Wednesday, September 30, 2020

The Fires, The Virus & The Day of At-One-Ment



        Sunday night. The eve of the Day of At-One-ment. For our online evening services Bill & I are asked to light the candles. “Shekinah, divine feminine, bless our children and the children of our children that they may be sustained and that they sustain the earth and each other”.              

     After services we receive news of new fires in Napa and Sonoma and evacuations. Plague upon plague! We are supposed to shelter in place if possible, but people are being driven from their homes. Dazed, they arrive in parking lots, unsure of where to go, what to do. I feel such of empathy for them.  

    It’s grape harvest time. A vintner described “Beautiful bunches…the best ever” - but there has been concern for the workers - how to keep them safe from the virus? Now the vineyards are ablaze. Beautiful old wineries have been destroyed.


     We have a Red Flag Fire warning for the  Berkeley Hills, and we are prepared to evacuate: the Go Bag with survival items and all our important documents and the cat’s supply bag are next to the door. Bill's art is too large to take with us, but how can we leave it? What irreplaceable books should I pack? The warning will end at 8AM in the morning. But when I  wake at 8 there is a message extending the warning till evening. The air is smoky, but a fire in the Oakland Hills has been put out. We are safe - for now.

    It's Yom Kippur. The Day of At-One-ment. The doors and windows of our house are closed against the smoke. I am in the living room facing the sky, the redwoods, the smoky clouds hiding Mt. Tamalpais. As I click on Zoom for the morning service, squirrels are cavorting on the deck. The singing begins. “My home is a home of prayer for all people and all nations” and I silently welcome all to my living room, making certain that I include those who we call our adversaries - those on the other side. 

       Naomi Newman, singer, actress, director, playwright, reads prayers for those who died from Covid, died from Neglect, and prayers for those who survived, because life is a wilderness. Laura Goldman, therapist & spiritual teacher, reminds us that endangered places, high wire spaces, the unknown, are places of transformation. What trapeze of possibility is swinging toward you? Is there any safety net? Must we let go of all that has brought us to this place? Will voters choose the ones who can bring us to the other side?

    Yom Kippur and the state of California and our state of being is on fire. Why can’t we summon this fervor, this grief, this fear and deep love on all other days?  I look at myself in the small square on the screen and acknowledge my vanity and my self-consciousness, such old patterns, and I laugh, forgive myself, let it go, and scroll to the faces of strangers and silently give my heart to them.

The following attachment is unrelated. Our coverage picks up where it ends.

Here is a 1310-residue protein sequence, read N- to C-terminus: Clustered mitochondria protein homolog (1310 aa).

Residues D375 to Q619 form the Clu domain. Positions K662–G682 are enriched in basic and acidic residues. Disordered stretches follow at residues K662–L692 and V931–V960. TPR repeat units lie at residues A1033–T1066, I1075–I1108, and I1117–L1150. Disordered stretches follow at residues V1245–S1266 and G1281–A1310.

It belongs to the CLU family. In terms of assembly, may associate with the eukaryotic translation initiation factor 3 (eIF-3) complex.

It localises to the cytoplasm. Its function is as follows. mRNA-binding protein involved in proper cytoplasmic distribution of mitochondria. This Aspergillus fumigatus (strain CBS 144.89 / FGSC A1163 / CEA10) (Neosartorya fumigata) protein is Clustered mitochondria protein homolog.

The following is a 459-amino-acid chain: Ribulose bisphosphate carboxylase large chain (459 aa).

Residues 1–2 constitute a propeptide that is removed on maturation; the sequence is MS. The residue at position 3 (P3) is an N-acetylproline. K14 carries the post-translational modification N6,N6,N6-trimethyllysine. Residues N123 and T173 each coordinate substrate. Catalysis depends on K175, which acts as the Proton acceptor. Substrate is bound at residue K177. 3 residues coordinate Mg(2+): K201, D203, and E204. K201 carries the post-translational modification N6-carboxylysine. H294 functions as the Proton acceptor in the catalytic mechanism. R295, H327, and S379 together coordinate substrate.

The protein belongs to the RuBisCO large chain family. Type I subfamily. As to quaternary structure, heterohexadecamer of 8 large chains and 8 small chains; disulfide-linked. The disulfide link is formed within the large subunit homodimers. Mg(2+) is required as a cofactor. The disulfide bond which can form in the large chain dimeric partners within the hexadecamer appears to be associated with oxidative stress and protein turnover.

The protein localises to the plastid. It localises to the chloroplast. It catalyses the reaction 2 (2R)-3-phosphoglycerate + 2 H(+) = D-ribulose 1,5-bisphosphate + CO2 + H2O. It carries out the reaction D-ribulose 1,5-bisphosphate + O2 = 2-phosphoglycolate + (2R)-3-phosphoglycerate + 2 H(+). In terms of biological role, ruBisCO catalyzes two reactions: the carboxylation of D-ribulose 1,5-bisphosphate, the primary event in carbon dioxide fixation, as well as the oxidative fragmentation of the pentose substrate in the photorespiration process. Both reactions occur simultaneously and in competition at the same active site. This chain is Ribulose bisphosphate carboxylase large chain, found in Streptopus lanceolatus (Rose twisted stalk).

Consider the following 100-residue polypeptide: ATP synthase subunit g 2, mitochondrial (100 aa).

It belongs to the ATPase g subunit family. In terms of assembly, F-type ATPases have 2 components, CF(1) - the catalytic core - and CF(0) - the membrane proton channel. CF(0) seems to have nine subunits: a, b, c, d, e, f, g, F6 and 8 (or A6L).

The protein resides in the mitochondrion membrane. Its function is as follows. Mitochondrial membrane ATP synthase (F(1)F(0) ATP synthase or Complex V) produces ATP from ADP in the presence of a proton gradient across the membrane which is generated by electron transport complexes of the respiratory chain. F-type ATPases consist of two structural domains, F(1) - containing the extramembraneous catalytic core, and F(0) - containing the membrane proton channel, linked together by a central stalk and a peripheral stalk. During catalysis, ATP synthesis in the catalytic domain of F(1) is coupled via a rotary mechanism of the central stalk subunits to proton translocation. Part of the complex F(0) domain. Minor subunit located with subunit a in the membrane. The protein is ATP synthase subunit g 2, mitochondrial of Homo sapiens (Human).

And then Joanna Macy, Root teacher, Buddhist scholar, environmental activist, has us look at our hands. Our hands that were once fins and flippers and all they have accomplished over millions of years. “Fear and courage are at each other’s throats” she says, summarizing our national divide, but with these hands, what we can still accomplish to save this world! Even if we fail, even if we can’t sustain - let us make the attempt in joy and with wonder”- this fearless holy activist!

     And then she reads us these lines from a poem of Rilke’s, from the Book of Hours, which she and Anita Barrows translated, and it is exactly what we needed to hear:

Dear darkening ground,                                                         You've endured so patiently the walls we've built                    Perhaps you'll give the cities one more hour                                 

and  grant the churches and cloisters two.                                and those that labor - let their work                                        grip them another five hours, or seven, 

before you become forest again, and water, and widening wilderness                                                                                   in that hour of inconceivable terror                                         when you take back your name                                                     from all things.      

Just give me a little more time!    

I want to love the things                                                             as no one has thought to love them,                                         until they're worthy of you and real.